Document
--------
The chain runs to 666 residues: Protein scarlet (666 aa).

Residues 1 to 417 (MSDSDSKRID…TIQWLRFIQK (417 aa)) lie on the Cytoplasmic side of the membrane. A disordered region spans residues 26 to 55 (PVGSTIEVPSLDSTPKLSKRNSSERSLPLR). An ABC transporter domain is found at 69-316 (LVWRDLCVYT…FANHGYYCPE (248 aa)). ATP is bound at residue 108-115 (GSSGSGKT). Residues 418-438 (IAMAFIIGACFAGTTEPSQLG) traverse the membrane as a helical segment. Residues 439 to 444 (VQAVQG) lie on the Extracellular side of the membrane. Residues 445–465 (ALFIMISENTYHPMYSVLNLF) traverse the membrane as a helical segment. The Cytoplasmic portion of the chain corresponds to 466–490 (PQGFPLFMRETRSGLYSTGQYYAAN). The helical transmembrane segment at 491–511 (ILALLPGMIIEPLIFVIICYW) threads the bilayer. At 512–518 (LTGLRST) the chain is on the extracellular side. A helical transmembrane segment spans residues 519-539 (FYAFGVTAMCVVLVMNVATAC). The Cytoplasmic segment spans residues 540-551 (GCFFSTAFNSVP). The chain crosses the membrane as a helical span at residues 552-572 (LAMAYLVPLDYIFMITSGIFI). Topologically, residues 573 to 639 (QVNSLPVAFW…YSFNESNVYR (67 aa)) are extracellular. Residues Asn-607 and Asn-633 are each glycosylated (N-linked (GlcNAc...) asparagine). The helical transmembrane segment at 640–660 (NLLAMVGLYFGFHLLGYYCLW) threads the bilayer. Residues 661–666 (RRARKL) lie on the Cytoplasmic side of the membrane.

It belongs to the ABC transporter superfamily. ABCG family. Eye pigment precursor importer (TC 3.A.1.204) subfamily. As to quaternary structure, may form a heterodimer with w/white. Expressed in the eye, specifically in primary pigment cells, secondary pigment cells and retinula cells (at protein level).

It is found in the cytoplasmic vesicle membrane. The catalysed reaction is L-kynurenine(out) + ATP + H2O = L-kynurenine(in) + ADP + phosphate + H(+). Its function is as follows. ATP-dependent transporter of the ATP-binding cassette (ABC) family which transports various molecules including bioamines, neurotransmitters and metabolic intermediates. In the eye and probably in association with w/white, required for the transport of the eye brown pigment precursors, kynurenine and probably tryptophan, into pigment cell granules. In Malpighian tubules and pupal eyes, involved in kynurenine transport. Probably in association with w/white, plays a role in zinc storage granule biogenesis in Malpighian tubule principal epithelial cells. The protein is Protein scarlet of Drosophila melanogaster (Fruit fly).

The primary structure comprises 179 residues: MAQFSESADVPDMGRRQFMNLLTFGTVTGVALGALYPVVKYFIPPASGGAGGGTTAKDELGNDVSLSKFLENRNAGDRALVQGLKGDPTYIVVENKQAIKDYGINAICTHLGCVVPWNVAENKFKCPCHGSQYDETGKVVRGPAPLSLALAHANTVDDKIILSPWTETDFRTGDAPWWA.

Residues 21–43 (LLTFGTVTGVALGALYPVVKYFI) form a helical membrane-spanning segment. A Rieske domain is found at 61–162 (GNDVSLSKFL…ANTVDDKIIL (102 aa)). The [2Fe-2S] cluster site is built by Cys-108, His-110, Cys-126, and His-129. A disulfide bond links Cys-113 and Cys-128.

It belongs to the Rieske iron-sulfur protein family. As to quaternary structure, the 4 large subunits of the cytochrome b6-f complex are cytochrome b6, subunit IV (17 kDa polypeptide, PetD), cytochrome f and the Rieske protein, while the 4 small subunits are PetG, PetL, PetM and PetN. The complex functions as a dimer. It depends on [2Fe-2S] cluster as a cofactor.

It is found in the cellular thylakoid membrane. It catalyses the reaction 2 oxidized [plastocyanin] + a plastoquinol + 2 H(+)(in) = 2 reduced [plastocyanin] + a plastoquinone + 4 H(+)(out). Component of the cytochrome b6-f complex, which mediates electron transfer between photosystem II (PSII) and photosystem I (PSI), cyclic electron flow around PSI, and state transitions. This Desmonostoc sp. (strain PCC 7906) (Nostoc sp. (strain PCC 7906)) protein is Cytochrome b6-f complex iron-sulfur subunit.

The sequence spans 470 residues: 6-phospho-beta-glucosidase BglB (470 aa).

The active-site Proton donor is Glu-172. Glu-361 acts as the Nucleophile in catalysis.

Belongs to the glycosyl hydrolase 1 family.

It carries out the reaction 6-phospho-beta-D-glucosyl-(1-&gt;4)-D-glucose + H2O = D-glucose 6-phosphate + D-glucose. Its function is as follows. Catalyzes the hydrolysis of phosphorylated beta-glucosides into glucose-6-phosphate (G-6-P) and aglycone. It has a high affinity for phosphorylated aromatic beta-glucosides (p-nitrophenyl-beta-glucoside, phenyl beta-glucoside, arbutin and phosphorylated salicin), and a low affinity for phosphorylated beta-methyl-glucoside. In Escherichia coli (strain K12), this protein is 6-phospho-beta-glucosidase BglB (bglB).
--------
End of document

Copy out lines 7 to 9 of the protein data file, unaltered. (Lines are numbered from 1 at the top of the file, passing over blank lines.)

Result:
It belongs to the Rieske iron-sulfur protein family. As to quaternary structure, the 4 large subunits of the cytochrome b6-f complex are cytochrome b6, subunit IV (17 kDa polypeptide, PetD), cytochrome f and the Rieske protein, while the 4 small subunits are PetG, PetL, PetM and PetN. The complex functions as a dimer. It depends on [2Fe-2S] cluster as a cofactor.

It is found in the cellular thylakoid membrane. It catalyses the reaction 2 oxidized [plastocyanin] + a plastoquinol + 2 H(+)(in) = 2 reduced [plastocyanin] + a plastoquinone + 4 H(+)(out). Component of the cytochrome b6-f complex, which mediates electron transfer between photosystem II (PSII) and photosystem I (PSI), cyclic electron flow around PSI, and state transitions. This Desmonostoc sp. (strain PCC 7906) (Nostoc sp. (strain PCC 7906)) protein is Cytochrome b6-f complex iron-sulfur subunit.

The sequence spans 470 residues: 6-phospho-beta-glucosidase BglB (470 aa).